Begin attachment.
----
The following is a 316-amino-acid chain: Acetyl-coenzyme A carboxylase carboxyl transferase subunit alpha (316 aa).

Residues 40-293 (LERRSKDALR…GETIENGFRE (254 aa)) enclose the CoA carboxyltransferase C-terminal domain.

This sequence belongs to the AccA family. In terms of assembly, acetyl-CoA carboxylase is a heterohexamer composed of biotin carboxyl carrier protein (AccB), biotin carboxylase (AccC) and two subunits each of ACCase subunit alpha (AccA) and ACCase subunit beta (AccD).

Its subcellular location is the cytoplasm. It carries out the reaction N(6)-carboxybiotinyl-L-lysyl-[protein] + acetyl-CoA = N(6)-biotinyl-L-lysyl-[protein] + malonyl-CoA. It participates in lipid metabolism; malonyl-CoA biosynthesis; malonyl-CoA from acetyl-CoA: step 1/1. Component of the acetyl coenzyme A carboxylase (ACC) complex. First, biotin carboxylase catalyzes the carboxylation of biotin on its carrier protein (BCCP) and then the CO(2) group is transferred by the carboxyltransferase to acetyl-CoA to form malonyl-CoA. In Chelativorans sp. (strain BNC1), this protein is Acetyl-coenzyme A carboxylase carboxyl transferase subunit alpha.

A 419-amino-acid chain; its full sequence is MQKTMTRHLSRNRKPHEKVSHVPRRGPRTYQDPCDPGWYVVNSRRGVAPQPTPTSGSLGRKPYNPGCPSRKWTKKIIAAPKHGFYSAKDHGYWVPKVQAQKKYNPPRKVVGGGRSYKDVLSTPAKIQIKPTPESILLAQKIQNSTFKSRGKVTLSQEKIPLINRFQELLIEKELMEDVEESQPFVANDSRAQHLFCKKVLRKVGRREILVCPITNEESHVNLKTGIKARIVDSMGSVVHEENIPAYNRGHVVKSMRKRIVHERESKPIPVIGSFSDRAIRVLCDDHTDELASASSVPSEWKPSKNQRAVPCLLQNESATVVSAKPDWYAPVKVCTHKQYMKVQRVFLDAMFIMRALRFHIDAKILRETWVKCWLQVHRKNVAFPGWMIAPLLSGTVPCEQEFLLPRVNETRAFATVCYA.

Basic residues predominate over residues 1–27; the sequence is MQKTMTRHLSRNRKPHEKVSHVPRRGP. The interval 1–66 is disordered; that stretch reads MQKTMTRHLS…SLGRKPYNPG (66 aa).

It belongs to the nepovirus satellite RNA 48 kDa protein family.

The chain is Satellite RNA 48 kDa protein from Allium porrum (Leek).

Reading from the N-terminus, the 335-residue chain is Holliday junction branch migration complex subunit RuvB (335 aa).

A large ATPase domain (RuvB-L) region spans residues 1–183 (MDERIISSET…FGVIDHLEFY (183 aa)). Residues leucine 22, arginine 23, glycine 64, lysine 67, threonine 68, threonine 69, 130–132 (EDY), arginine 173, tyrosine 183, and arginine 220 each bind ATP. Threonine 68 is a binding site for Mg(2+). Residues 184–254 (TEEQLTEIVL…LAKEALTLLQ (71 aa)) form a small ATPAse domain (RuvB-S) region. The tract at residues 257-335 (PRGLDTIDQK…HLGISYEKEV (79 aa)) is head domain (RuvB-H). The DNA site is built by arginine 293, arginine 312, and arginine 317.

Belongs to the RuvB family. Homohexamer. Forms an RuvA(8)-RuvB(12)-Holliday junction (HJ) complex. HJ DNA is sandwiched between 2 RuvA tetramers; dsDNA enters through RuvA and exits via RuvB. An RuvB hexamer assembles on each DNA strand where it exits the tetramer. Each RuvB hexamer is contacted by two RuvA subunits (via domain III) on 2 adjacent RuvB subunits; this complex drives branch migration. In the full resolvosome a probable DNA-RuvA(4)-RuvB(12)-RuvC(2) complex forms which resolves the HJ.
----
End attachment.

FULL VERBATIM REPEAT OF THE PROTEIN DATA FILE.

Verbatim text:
The following is a 316-amino-acid chain: Acetyl-coenzyme A carboxylase carboxyl transferase subunit alpha (316 aa).

Residues 40-293 (LERRSKDALR…GETIENGFRE (254 aa)) enclose the CoA carboxyltransferase C-terminal domain.

This sequence belongs to the AccA family. In terms of assembly, acetyl-CoA carboxylase is a heterohexamer composed of biotin carboxyl carrier protein (AccB), biotin carboxylase (AccC) and two subunits each of ACCase subunit alpha (AccA) and ACCase subunit beta (AccD).

Its subcellular location is the cytoplasm. It carries out the reaction N(6)-carboxybiotinyl-L-lysyl-[protein] + acetyl-CoA = N(6)-biotinyl-L-lysyl-[protein] + malonyl-CoA. It participates in lipid metabolism; malonyl-CoA biosynthesis; malonyl-CoA from acetyl-CoA: step 1/1. Component of the acetyl coenzyme A carboxylase (ACC) complex. First, biotin carboxylase catalyzes the carboxylation of biotin on its carrier protein (BCCP) and then the CO(2) group is transferred by the carboxyltransferase to acetyl-CoA to form malonyl-CoA. In Chelativorans sp. (strain BNC1), this protein is Acetyl-coenzyme A carboxylase carboxyl transferase subunit alpha.

A 419-amino-acid chain; its full sequence is MQKTMTRHLSRNRKPHEKVSHVPRRGPRTYQDPCDPGWYVVNSRRGVAPQPTPTSGSLGRKPYNPGCPSRKWTKKIIAAPKHGFYSAKDHGYWVPKVQAQKKYNPPRKVVGGGRSYKDVLSTPAKIQIKPTPESILLAQKIQNSTFKSRGKVTLSQEKIPLINRFQELLIEKELMEDVEESQPFVANDSRAQHLFCKKVLRKVGRREILVCPITNEESHVNLKTGIKARIVDSMGSVVHEENIPAYNRGHVVKSMRKRIVHERESKPIPVIGSFSDRAIRVLCDDHTDELASASSVPSEWKPSKNQRAVPCLLQNESATVVSAKPDWYAPVKVCTHKQYMKVQRVFLDAMFIMRALRFHIDAKILRETWVKCWLQVHRKNVAFPGWMIAPLLSGTVPCEQEFLLPRVNETRAFATVCYA.

Basic residues predominate over residues 1–27; the sequence is MQKTMTRHLSRNRKPHEKVSHVPRRGP. The interval 1–66 is disordered; that stretch reads MQKTMTRHLS…SLGRKPYNPG (66 aa).

It belongs to the nepovirus satellite RNA 48 kDa protein family.

The chain is Satellite RNA 48 kDa protein from Allium porrum (Leek).

Reading from the N-terminus, the 335-residue chain is Holliday junction branch migration complex subunit RuvB (335 aa).

A large ATPase domain (RuvB-L) region spans residues 1–183 (MDERIISSET…FGVIDHLEFY (183 aa)). Residues leucine 22, arginine 23, glycine 64, lysine 67, threonine 68, threonine 69, 130–132 (EDY), arginine 173, tyrosine 183, and arginine 220 each bind ATP. Threonine 68 is a binding site for Mg(2+). Residues 184–254 (TEEQLTEIVL…LAKEALTLLQ (71 aa)) form a small ATPAse domain (RuvB-S) region. The tract at residues 257-335 (PRGLDTIDQK…HLGISYEKEV (79 aa)) is head domain (RuvB-H). The DNA site is built by arginine 293, arginine 312, and arginine 317.

Belongs to the RuvB family. Homohexamer. Forms an RuvA(8)-RuvB(12)-Holliday junction (HJ) complex. HJ DNA is sandwiched between 2 RuvA tetramers; dsDNA enters through RuvA and exits via RuvB. An RuvB hexamer assembles on each DNA strand where it exits the tetramer. Each RuvB hexamer is contacted by two RuvA subunits (via domain III) on 2 adjacent RuvB subunits; this complex drives branch migration. In the full resolvosome a probable DNA-RuvA(4)-RuvB(12)-RuvC(2) complex forms which resolves the HJ.